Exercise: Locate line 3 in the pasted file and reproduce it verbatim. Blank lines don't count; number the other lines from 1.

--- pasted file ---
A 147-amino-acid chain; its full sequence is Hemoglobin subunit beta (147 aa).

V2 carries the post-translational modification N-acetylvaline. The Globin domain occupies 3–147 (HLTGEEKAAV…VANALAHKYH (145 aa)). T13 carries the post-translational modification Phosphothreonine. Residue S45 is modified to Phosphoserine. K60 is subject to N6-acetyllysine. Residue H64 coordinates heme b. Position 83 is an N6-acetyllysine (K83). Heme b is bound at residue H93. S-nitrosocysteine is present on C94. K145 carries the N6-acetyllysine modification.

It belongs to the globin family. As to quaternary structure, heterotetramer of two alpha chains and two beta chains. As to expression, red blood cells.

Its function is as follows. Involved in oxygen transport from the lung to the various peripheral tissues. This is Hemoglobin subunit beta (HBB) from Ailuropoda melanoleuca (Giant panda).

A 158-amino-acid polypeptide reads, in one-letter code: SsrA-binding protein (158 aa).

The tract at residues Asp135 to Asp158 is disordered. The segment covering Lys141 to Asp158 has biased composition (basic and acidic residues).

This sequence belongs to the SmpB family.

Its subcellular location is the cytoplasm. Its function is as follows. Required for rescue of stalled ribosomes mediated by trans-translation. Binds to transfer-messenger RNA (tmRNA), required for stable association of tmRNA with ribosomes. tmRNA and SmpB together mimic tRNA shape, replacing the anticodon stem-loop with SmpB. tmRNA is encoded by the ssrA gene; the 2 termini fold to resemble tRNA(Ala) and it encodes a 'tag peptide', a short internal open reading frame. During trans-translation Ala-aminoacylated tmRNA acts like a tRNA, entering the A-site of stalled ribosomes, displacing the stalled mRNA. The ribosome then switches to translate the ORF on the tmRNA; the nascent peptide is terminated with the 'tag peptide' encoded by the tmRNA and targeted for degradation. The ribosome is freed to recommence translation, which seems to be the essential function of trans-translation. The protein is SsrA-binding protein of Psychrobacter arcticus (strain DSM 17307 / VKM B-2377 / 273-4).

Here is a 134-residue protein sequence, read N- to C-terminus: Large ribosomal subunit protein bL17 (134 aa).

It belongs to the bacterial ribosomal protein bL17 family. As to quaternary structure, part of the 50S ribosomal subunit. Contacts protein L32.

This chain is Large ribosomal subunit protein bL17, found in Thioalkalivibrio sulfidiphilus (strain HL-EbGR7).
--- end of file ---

It belongs to the globin family. As to quaternary structure, heterotetramer of two alpha chains and two beta chains. As to expression, red blood cells.